- Haulier/farmer leaves the site.
Machinery & Implement Sales
- Machinery sales are permitted to be held with online/telephone/remote bidding only.
- Viewing days can be arranged in advance of sale day. This must always be operated in such a way to ensure 2m physical distancing around the site.
- It is recommended that viewing is by appointment at allotted times, there is a one-way system in place on site and that there are wash basins and sanitisers available.
- Machinery should be delivered/collected at appointed times to ensure operators can manage numbers of people on site.
- When machinery is being delivered to site, operators should ensure physical distancing measures are in place and hygiene facilities are available and utilised.
- Cabbed machines delivered to site should have cabs disinfected where possible, particularly around areas that are touched on a regular basis. This could include handles, steering wheel, gear sticks etc.
- Machines cabs should be locked where possible and visitors should be requested not to touch or climb on machines.
- On removal from site, operators should ensure that the 2m physical distance is maintained and that hygiene facilities are available and utilised.
- Exchange of required documents should be completed in the safest way possible, preferably by email. If that is not possible then documentation should be exchanged in a safe manner on site.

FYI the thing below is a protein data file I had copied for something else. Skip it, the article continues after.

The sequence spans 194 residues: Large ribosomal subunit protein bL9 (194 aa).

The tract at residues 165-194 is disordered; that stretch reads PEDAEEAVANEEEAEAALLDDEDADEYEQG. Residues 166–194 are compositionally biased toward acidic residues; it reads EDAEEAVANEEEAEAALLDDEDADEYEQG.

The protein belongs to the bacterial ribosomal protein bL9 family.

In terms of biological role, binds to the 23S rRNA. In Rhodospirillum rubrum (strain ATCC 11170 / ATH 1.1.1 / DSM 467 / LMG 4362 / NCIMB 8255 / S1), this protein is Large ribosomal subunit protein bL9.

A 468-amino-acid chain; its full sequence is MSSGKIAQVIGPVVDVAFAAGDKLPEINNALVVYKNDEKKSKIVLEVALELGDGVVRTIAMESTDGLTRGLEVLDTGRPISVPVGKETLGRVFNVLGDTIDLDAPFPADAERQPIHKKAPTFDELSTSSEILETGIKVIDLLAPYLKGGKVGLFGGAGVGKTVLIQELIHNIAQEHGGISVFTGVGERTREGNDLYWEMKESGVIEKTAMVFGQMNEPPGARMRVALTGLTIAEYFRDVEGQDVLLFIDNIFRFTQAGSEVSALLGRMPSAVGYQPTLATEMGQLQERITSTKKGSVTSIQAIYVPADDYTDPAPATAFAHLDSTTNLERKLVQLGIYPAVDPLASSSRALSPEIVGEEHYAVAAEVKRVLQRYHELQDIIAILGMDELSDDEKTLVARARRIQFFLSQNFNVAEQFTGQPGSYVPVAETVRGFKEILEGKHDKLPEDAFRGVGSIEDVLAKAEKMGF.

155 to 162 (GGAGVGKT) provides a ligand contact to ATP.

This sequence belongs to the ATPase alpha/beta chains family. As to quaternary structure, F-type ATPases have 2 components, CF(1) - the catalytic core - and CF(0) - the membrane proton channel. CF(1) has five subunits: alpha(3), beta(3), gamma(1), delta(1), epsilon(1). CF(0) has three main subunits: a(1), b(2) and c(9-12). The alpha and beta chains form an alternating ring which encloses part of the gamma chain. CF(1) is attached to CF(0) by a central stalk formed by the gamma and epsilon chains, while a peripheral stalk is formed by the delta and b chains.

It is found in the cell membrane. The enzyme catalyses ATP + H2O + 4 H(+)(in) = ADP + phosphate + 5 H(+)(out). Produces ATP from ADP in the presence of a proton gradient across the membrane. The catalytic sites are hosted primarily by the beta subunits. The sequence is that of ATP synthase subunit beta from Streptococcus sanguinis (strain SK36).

Mart Cafes & Canteens
- Cafes and restaurants must close, however takeaway services can operate provided that all seating areas have been closed off and physical distancing measures continue to be adhered to.
- Operators should refer to the latest published guidance for businesses operating takeaway services while adhering to hygiene requirements and physical distancing guidelines for employees and customers.
- Those operating takeaway services should consult with their Local Authority for further advice where necessary.
- Operators are reminded of the importance of keeping food and drink away from any animal areas for the protection of animal health and that it is illegal to feed catering waste to animals.
- Each market to ensure that all staff in all parts of the market always maintain a physical distance of 2m. This includes the penning area, office and box.
- It is recommended that a comprehensive action plan in this regard is in place and available to discuss with Local Authority staff.
The Health Protection (Coronavirus) (Restrictions) (Scotland) Regulations 2020